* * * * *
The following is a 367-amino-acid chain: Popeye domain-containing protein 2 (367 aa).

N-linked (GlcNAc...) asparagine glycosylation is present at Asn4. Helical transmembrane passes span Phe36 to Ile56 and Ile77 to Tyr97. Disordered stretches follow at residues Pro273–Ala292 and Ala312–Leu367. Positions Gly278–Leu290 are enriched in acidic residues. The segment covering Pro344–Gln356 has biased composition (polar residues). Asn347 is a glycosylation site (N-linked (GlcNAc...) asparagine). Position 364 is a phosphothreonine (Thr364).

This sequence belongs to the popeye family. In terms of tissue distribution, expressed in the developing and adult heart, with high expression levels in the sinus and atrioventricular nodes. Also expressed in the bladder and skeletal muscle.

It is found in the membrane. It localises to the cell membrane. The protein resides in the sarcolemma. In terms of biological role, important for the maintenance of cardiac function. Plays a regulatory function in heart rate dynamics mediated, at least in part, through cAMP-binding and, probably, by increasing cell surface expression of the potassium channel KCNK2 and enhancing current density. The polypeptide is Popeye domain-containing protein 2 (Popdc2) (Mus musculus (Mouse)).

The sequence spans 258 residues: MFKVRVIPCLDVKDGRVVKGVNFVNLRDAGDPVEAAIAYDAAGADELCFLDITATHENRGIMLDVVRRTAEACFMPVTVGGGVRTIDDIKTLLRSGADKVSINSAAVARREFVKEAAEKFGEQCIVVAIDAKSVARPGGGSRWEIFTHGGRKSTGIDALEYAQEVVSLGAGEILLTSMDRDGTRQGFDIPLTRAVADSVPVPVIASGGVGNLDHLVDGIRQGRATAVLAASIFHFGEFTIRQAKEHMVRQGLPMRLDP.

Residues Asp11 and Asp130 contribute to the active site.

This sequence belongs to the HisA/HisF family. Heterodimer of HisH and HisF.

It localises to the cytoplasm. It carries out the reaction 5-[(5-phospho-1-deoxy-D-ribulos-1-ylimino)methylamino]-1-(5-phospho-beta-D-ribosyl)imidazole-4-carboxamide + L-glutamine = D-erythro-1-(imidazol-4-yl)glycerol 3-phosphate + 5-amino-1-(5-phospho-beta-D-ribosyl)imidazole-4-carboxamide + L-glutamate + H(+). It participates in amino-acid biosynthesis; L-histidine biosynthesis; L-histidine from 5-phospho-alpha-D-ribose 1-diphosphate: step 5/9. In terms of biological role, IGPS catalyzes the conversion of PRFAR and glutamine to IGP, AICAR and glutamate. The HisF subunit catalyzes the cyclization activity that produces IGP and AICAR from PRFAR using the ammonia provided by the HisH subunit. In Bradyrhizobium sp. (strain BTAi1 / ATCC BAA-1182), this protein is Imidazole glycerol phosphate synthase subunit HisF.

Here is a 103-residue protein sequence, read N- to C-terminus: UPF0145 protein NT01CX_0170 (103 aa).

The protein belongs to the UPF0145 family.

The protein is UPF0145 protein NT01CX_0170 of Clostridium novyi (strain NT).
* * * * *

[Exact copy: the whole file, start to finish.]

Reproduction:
The following is a 367-amino-acid chain: Popeye domain-containing protein 2 (367 aa).

N-linked (GlcNAc...) asparagine glycosylation is present at Asn4. Helical transmembrane passes span Phe36 to Ile56 and Ile77 to Tyr97. Disordered stretches follow at residues Pro273–Ala292 and Ala312–Leu367. Positions Gly278–Leu290 are enriched in acidic residues. The segment covering Pro344–Gln356 has biased composition (polar residues). Asn347 is a glycosylation site (N-linked (GlcNAc...) asparagine). Position 364 is a phosphothreonine (Thr364).

This sequence belongs to the popeye family. In terms of tissue distribution, expressed in the developing and adult heart, with high expression levels in the sinus and atrioventricular nodes. Also expressed in the bladder and skeletal muscle.

It is found in the membrane. It localises to the cell membrane. The protein resides in the sarcolemma. In terms of biological role, important for the maintenance of cardiac function. Plays a regulatory function in heart rate dynamics mediated, at least in part, through cAMP-binding and, probably, by increasing cell surface expression of the potassium channel KCNK2 and enhancing current density. The polypeptide is Popeye domain-containing protein 2 (Popdc2) (Mus musculus (Mouse)).

The sequence spans 258 residues: MFKVRVIPCLDVKDGRVVKGVNFVNLRDAGDPVEAAIAYDAAGADELCFLDITATHENRGIMLDVVRRTAEACFMPVTVGGGVRTIDDIKTLLRSGADKVSINSAAVARREFVKEAAEKFGEQCIVVAIDAKSVARPGGGSRWEIFTHGGRKSTGIDALEYAQEVVSLGAGEILLTSMDRDGTRQGFDIPLTRAVADSVPVPVIASGGVGNLDHLVDGIRQGRATAVLAASIFHFGEFTIRQAKEHMVRQGLPMRLDP.

Residues Asp11 and Asp130 contribute to the active site.

This sequence belongs to the HisA/HisF family. Heterodimer of HisH and HisF.

It localises to the cytoplasm. It carries out the reaction 5-[(5-phospho-1-deoxy-D-ribulos-1-ylimino)methylamino]-1-(5-phospho-beta-D-ribosyl)imidazole-4-carboxamide + L-glutamine = D-erythro-1-(imidazol-4-yl)glycerol 3-phosphate + 5-amino-1-(5-phospho-beta-D-ribosyl)imidazole-4-carboxamide + L-glutamate + H(+). It participates in amino-acid biosynthesis; L-histidine biosynthesis; L-histidine from 5-phospho-alpha-D-ribose 1-diphosphate: step 5/9. In terms of biological role, IGPS catalyzes the conversion of PRFAR and glutamine to IGP, AICAR and glutamate. The HisF subunit catalyzes the cyclization activity that produces IGP and AICAR from PRFAR using the ammonia provided by the HisH subunit. In Bradyrhizobium sp. (strain BTAi1 / ATCC BAA-1182), this protein is Imidazole glycerol phosphate synthase subunit HisF.

Here is a 103-residue protein sequence, read N- to C-terminus: UPF0145 protein NT01CX_0170 (103 aa).

The protein belongs to the UPF0145 family.

The protein is UPF0145 protein NT01CX_0170 of Clostridium novyi (strain NT).